Mainstream investors get behind
Jul 13, 2007
Ipreo study finds that
activist funds are viewed as a positive and growing trend
What do mainstream investors think of shareholder activists in general and
swashbuckling hedge funds in particular? That's what
Ipreo, the market
intelligence firm that owns Bigdough, set out to discover in a perception
study of portfolio managers and buy-side analysts. The results, which Ipreo
is preparing to distribute to clients, may come as a shock.
'It's going to surprise some companies that most regular investors don't
consider activists to be evil, attacking companies willy-nilly,' says Bill
Sherman, Ipreo's global head of data strategy and analytics.
While survey respondents couch their opinions in a measured, case-by-case
approach, it's clear they view activism as good for business. Only 5 percent
say activism is not helpful in unlocking shareholder value, and nearly 45
percent say it's beneficial for an activist shareholder to have a seat on a
target company's board.
Interestingly, the majority of buy-siders monitor the shareholder base of
securities they hold, and nearly 50 percent say the arrival of an activist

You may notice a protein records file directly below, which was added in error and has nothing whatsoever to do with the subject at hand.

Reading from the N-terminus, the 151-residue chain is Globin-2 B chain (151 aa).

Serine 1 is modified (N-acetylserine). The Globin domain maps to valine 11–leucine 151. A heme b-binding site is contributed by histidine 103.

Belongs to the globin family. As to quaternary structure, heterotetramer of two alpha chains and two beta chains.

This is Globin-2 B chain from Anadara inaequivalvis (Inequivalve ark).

would affect their investment decisions. But the study reveals no clear sign
that mainstream investors are jumping on the coattails of activists by
increasing their existing investments in targeted companies. Perhaps Ipreo
will next look to trading data to analyze how mainstream investors behave
when an activist turns up in a stock.
A huge number of respondents - 86 percent - believe activism will keep
growing. 'I noticed that a more recent trend is institutions like large
mutual funds becoming more vocal and more active. I see that growing more
and more in the near future,' says one buy-side analyst.
The current cause célèbre is definitely executive compensation, with around
two thirds saying it was the most important issue raised during the last
proxy season, and 85 percent agreeing that investors should have a 'say on
Ipreo's advice? 'When an activist investor gets involved in your stock,
avoid a knee-jerk defensive reaction,' Sherman says. 'Sometimes a company's
natural reaction is to have an us versus
them mentality, with us
including most of their traditional investors. Our analysis shows they must
take a more measured approach.'
Nicole Maselli, Ipreo's director of analytics, adds that it's important to
learn all you can about an activist investor. 'Be educated about who they
are,' she says. 'Some are serial activists and seen as nuisances, so maybe
they could be safely ignored. But find out who they are first and prepare
for a conversation.'
by Neil Stewart
© copyright 2007 Cross Border Ltd